My machine is Enterprise 250, solaris 2.6, with Oracle 9iApplication Server( 1022) and Apache 1.3 running.
The problem is the machine appears to be slow when accessed from remote. when we login, it takes time to connect, when we type it appears after some time and so on...
I have checked up netstat -a , there are nearly 175 TIME_WAIT connections originated by java.
( found out using lsof, thanks to the forum for 'lsof' information )
In my earlier thread I received recommendations that TIME_WAIT does not cause any problem. ( But here this seems to be something odd.)
Is this causing the problem?. I have a standby machine, with same configuration ( but Application Server and Apache is not running) on the same network. This works well from remote.
Hope to receive some information.
Thanks in Advance,
Man, I can tell this post is gonna be long already ;)
:p :p Disclaimer :p :p These are only suggestions for research, and should be tested in a development environment... as everything should... before being put into production.
TIME_WAIT states arn't too great an idication of a problem, especially on web servers. If people repeatedly press the stop button in their browser, it can create TIME_WAIT states on the server :D How long connections stay in this state is tunable, read below...
This sounds more like a link, cable, hardware, network congestion problem than an application issue.
You're on the right track with netstat, but use the -s option. That'll give you some nice stats. With netstat -s, the section you want to pay attention to is TCP, pipe it to more or a file for easier reading. Some values you want to look at are:
tcpRetransSegs = 86
tcpInUnorderSegs = 0
tcpInDupSegs = 34
I've included some sample numbers.
Divide the tcpRetransSegs by tcpOutDataSegs and multiply by 100 to get your retransmission percent. In a LAN environment on an intranet server, the retrans percent should be below 1%... for an average work-load server.
If the retrans rate is too high, there could be a cable problem, or the hardware is failing.
I've also seen problems with Sun equipment and cicso switches not autonegotiating properly. You may want to try setting the speed manually. In /etc/system, add the following (assuming a 100mbit full duplex connection and an hme interface):
Also, if needed, have your network admin set the port speed on his end.
traceroute from/to the box, do a little snoop'ing... any errors in the /var/adm/messages logs? Ftp a large file, setting hash marks, and see how fast it is...
Here are also some more aggressive tcp settings for web servers, I'd recommend using ndd to set these, perhaps in an /etc/S69inet_mods script (make sure you grab your current values so you can revert to them on the fly):
# how long to keep connections in a TIME_WAIT state. Default 4min, new is 1min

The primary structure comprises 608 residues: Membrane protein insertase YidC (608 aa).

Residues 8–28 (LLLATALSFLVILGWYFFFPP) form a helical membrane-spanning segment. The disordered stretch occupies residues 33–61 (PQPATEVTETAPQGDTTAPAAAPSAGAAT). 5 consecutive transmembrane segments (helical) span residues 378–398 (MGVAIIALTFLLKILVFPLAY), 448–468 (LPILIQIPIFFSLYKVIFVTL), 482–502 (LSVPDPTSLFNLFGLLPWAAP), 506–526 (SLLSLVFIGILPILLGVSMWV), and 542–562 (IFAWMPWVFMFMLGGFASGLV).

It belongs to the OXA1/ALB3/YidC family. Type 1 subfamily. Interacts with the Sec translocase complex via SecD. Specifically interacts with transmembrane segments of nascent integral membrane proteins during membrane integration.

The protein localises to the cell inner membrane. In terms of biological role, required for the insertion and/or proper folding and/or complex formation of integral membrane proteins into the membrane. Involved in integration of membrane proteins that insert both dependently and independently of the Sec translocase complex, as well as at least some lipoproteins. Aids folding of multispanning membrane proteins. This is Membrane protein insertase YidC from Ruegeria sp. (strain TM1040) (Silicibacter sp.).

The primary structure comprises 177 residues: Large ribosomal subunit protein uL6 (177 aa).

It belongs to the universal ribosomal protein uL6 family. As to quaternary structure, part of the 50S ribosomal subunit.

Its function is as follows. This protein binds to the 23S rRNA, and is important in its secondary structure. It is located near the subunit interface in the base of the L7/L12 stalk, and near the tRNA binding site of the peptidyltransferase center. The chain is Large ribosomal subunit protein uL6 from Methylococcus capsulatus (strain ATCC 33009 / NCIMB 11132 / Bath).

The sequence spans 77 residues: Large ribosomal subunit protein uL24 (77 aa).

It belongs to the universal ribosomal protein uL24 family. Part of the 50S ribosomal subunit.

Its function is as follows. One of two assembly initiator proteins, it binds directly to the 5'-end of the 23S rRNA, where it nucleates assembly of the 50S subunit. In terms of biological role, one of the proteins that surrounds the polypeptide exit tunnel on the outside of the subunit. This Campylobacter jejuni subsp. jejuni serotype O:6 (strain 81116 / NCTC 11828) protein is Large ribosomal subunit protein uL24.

ndd -set tcp_close_wait_interval 60000
# max number of completed connections waiting for a return, default 128, new is 1024
ndd -set tcp_conn_req_max_q 1024
# max number of incomplete connections (ie: SYN_RCVD state), default 1024, new is 4096
ndd -set tcp_conn_req_max_q0 4096
# how long to retransmit after ESTABLISHED, default 8min, new is 1min
ndd -set tcp_ip_abort_interval 60000
# how long to keep connections alive, default 12min, new is 1min
ndd -set tcp_keepalive_interval 900000
# how long to wait before retransmitting, default 3sec, no change
ndd -set tcp_rexmit_interval_initial 3000
# max wait time for retransmission after initial retransmit, default 1min, new is 10sec
ndd -set tcp_rexmit_interval_max 10000
# how long to wait to retransmit after initial retransmit, default .4sec, new is 3sec (this value "grows" to max on subsequent retransmissions)
ndd -set tcp_rexmit_interval_min 3000
# increase the send/receive buffers, default 8192, new is 32768
ndd -set tcp_xmit_hiwat 32768
ndd -set tcp_recv_hiwat 32768
Managing the TIME_WAIT queue does take system resources, but 175 isn't anything to worry about. The tcp_close_wait_interval above will lower the amount of time connections will stay in this state.
The tcp_conn_req_max_q and tcp_conn_req_max_q0 are important for web servers, as it directly affects how many concurrent connections or requests you can get in at any one moment. These setting should solve any DoS attacks.
You may need to increase file descriptor limits if you havn't already as well, in /etc/system. These settings aren't too agressive, but more than default values:
Hmmm... man, good luck... any more information or errors you can provide would be helpful
Should have asked this basic question first. Have you tried shutting down oracle and apache for a time, then test the connection?
That will more clearly define if it's a system resource issue, or possible hardware problem.
Thanks for the inputs.. Currently the server is up and running. I don't have clearance for a down. Of course I will come back with further details after my next shutdown..
|All times are GMT -4. The time now is 05:09 PM.|
Linux and Unix Supported by: vBulletin
Search Engine Optimisation provided by DragonByte SEO v1.1.4 (Pro) - vBulletin Mods & Addons Copyright © 2015 DragonByte Technologies Ltd.
The Unix and Linux Forums Content Copyright ©1993-2015. All Rights Reserved.
Forum Operations by The UNIX and Linux Forums